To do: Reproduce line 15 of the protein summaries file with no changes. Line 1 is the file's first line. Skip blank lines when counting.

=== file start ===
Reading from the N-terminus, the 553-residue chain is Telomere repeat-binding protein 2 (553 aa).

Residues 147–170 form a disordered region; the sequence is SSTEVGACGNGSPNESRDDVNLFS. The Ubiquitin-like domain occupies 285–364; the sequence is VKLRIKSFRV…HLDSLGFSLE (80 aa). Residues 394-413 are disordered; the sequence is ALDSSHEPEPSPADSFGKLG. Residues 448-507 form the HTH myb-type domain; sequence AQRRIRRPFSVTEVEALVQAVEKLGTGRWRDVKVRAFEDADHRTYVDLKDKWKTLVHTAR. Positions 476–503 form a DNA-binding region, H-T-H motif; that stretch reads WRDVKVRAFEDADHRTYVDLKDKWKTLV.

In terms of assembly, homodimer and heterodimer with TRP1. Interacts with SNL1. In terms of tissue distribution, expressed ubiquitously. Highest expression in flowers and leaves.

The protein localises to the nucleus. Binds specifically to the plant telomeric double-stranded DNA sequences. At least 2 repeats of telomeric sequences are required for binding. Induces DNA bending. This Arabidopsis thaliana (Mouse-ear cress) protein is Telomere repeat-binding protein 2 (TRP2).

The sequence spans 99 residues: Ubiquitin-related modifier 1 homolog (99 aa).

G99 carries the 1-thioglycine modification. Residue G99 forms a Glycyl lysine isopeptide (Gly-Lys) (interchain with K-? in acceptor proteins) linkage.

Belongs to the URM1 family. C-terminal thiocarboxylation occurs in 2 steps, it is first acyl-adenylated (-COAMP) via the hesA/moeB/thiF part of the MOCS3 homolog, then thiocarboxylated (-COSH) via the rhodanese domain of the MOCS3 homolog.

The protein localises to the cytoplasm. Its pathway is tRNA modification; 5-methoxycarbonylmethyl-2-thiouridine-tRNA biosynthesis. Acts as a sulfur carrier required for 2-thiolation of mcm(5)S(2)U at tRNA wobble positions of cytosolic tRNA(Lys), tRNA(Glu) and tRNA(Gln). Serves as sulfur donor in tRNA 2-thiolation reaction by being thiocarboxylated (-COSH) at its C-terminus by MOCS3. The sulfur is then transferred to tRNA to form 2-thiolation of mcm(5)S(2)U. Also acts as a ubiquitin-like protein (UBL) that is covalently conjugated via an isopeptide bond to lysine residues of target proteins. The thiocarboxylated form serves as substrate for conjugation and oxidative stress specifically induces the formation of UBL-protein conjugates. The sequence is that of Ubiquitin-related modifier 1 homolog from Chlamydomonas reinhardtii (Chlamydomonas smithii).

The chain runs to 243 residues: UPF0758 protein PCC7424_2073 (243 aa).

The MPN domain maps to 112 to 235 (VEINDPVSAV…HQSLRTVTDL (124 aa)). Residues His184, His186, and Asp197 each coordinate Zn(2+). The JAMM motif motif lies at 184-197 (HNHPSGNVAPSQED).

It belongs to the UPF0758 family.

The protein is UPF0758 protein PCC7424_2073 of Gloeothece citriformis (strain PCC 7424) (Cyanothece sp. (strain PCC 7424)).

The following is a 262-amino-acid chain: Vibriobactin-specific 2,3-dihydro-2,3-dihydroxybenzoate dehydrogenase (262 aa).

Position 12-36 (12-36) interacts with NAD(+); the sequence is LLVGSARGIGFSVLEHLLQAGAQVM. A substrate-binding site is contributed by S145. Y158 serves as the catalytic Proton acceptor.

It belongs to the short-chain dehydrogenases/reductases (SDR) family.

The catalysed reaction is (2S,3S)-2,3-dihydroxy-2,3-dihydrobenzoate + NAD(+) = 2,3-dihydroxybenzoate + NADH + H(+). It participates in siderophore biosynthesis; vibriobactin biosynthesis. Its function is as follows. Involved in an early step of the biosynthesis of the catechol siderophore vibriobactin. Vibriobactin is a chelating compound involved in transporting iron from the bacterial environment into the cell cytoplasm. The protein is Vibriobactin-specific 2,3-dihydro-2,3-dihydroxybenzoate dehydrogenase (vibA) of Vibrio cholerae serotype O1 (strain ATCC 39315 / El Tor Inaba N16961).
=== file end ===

It belongs to the short-chain dehydrogenases/reductases (SDR) family.